Let’s talk about how to reduce your PMS by understanding nutrition for PMS. In my last post, we talked all about the reasons why we get PMS – for most women, that’s usually some combination of nutrient deficiencies, stress, and hormonal imbalances, with the additional possibility of low serotonin and possible thyroid issues.

I hope you came away from that post with the pretty clear idea that the foods you eat can either improve PMS or worsen it (not to mention be the reason you have it in the first place). A nutrient-poor diet with lots of highly refined and processed foods, not enough fibre, too many crappy fats (like hydrogenated fats or processed fats) and too much sugar, combined with unmanaged stress = PMS.

And nobody actually WANTS PMS. So if you’re looking to say farewell to losing two weeks out of the month to bad moods, weepiness, sore breasts, acne, and more, then please consider these steps to reduce your PMS:

#1: Increase intake of phytoestrogens and work on estrogen dominance (if that’s an issue for you).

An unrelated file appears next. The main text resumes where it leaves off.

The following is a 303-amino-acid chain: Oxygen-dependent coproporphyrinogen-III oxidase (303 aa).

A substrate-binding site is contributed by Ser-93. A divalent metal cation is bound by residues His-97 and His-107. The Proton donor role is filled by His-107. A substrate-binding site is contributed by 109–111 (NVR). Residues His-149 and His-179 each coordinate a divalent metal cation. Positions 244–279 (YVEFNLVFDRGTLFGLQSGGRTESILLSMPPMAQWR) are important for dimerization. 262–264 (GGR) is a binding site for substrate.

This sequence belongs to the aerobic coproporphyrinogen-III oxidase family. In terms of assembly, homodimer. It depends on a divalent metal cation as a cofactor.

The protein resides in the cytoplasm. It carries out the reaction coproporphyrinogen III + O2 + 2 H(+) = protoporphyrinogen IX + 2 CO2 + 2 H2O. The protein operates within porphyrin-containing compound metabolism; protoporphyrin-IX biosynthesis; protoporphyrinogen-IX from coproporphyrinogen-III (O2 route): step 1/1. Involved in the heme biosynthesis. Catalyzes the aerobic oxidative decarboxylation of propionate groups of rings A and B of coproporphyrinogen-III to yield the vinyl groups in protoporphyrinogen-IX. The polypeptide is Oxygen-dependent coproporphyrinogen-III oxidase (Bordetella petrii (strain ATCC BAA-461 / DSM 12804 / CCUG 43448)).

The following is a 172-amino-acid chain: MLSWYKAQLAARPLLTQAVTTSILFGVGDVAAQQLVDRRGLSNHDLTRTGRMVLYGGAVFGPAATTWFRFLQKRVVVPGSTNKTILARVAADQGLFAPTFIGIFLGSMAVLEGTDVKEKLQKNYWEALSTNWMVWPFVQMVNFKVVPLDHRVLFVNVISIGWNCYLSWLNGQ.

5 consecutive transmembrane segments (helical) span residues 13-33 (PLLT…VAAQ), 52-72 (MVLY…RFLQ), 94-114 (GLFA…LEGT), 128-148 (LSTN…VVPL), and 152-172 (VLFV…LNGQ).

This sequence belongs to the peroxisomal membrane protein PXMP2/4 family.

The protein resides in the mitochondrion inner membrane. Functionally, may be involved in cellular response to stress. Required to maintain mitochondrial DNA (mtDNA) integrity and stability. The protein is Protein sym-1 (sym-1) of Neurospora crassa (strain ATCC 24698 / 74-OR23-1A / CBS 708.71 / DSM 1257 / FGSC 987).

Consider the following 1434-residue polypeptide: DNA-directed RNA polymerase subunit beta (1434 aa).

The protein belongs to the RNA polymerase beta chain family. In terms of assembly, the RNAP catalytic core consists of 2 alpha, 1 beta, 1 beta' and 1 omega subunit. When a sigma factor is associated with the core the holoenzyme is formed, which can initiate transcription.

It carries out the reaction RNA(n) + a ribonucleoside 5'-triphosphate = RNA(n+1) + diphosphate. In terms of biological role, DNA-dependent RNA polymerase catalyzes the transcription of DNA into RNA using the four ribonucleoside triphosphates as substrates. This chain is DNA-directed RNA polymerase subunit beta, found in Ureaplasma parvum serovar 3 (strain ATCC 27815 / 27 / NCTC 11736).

Phytoestrogens are natural estrogen-like substances found in legumes, flaxseeds, whole grains, and vegetables, as well as soy products (and we’re talking organic, high-quality soy like tempeh, edamame, or tofu). They are weaker than regular estrogen, but that’s a good thing – they bind to estrogen receptors and crowd out other estrogens like the stronger xenoestrogens from outside sources. Here’s a great Lara Briden post if you’d like to know more.  And while we’re on the topic of hormonal balance, because hormonal balance is a big part of dealing with PMS, remember that supporting your hormones requires supporting your liver. Check out these two posts for the full scoop on how to generally eat to support your liver and how to specifically optimize its detoxication efforts.